Update about the new Plume

Hello everyone !

You will find here a more detailed update more “developer oriented”.

I decided long ago that Plume would use SQLite as its internal database. It’s a lot easier than the XML tree I used in the first version. Aspects like relationships are built-in and it gave me new ideas.

From the start, I feared a lack of fluidity in the GUI, so I went to see what I could do with asynchronous database management. I wrote “something” with a QThread in PyQt. My test cases gave me success at random. Even with a great IDE like PyCharm, it was a pain to debug and to know what was happening in the other threads. Two weeks ago, I switched back to C++ / Qt 5 on Qt Creator. Quickly, I created a C++ library dedicated to the database. Then, I learned how to use SIP to wrap this library so I could import it in my Python code. And surprise… it works !

Well, I still encounters a few strange behaviors. For instance, the first database method used after loading a database will give me 0 or an empty list. I’ll see to fix that later since I lost enough time as it is.

The final version of Plume will keep this C++ library, below the GUI written in Python. I feel that I’m gaining momentum and that the API is getting somewhere. Now, I’m being able to access a project’s database with a simple :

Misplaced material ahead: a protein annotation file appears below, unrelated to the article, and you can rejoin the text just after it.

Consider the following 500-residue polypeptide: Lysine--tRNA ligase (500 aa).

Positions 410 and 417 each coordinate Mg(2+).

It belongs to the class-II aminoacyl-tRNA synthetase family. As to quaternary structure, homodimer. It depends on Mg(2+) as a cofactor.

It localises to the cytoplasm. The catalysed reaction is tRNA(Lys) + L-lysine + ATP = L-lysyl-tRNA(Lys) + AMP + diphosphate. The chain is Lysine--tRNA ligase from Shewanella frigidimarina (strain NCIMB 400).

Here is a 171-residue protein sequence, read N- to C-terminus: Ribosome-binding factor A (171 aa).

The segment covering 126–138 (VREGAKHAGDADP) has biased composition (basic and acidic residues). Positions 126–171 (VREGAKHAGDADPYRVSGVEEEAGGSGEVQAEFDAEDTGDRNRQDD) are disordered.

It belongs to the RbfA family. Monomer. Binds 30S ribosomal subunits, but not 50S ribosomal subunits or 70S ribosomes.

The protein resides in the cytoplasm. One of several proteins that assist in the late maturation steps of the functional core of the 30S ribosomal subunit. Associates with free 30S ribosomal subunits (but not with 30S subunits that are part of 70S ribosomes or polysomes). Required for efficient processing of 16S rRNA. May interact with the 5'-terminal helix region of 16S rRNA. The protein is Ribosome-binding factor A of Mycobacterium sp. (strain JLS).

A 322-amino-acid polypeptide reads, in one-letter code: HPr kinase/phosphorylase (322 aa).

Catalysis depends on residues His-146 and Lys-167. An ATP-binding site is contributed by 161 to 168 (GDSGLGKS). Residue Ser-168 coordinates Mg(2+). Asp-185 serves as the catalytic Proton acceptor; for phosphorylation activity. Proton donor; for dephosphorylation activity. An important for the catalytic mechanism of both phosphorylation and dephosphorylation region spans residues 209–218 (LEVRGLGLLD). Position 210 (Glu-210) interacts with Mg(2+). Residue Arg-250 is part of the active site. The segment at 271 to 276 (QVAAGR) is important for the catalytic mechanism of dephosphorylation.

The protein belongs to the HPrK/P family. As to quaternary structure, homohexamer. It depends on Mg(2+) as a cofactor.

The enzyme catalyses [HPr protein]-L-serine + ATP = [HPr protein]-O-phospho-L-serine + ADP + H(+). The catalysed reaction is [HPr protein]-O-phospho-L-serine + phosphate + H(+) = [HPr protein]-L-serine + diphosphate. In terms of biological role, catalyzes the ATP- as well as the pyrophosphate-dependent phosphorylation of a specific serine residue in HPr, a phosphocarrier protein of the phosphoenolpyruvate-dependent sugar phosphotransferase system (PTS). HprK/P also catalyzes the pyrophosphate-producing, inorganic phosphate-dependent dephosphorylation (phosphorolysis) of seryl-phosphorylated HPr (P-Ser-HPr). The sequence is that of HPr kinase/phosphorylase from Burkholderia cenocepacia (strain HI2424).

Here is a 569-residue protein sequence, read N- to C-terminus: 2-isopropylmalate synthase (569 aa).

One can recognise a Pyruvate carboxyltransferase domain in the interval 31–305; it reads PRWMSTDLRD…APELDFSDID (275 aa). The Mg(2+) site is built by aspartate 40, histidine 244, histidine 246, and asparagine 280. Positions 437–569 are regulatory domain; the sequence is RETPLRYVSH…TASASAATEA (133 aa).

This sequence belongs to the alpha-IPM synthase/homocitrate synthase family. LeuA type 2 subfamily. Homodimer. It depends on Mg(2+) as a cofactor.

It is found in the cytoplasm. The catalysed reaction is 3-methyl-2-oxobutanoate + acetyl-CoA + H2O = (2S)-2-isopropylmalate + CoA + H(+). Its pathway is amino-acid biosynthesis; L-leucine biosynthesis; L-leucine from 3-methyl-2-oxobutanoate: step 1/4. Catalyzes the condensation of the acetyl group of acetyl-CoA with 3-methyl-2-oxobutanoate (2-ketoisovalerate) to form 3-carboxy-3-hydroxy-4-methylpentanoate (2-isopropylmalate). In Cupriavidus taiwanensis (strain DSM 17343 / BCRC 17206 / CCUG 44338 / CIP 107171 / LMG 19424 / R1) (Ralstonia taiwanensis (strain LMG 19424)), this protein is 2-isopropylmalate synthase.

title = data.writeHub().getTitle(project_id, paper_id)

My inspiration for the GUI design will be Qt Creator. I’m already able to display several projects at the same time on the structure tree.

From now on, I’ll give regular updates with screenshots if those are available.

Cordialement,
Cyril Jacquet

2 thoughts on “Update about the new Plume

  1. Why not use the filesystem as the database? Metadata and revision history (you are integrating a revision-control software, right?) can live conveniently in invisible dot-folders like .meta and .revhist, for example. Characters, places, objects, research can all go in their own handy little folders. Cross-linking files can be easily done with any lightweight markup language, or programmatically with a document processor with each (auto)save. Plenty of appropriate tools are already available for this.

    Or maybe I have the wrong idea about what, exactly, an a relational database does or how to use it? Regardless, I would dearly love to see the new edition use a file structure editable in any text editor if or when an author finds themselves on a computer without Plume, or a phone or tablet. For my books, I’ve been making extensive notes and moderate edits in DroidEdit on my Android-based phone, so the ability to do this is important; at least to me.

    1. Hello Charles,

      Earlier in the year, I played with this sort of construct and have been able to pinpoint difficulties. You have the OS peculiarities (ex : hidden files vs “.xxx” files, forbidden characters), then you have the lack of ordering. Finally, detecting when a file was modified by the user’s hand. I did all that and Plume was not responding in a timely manner.

      So, I’ll say Plume can’t work directly from this sort of structure. A relational database like SQLITE 3 is cross-platform, supports Unicode (think of asian languages), and allow easy growth and modification of the structure for future versions. What I want to be done later is an export to a directory structure, and a way to import a change.

      Regards,
      Cyril Jacquet

Leave a Reply

Your email address will not be published. Required fields are marked *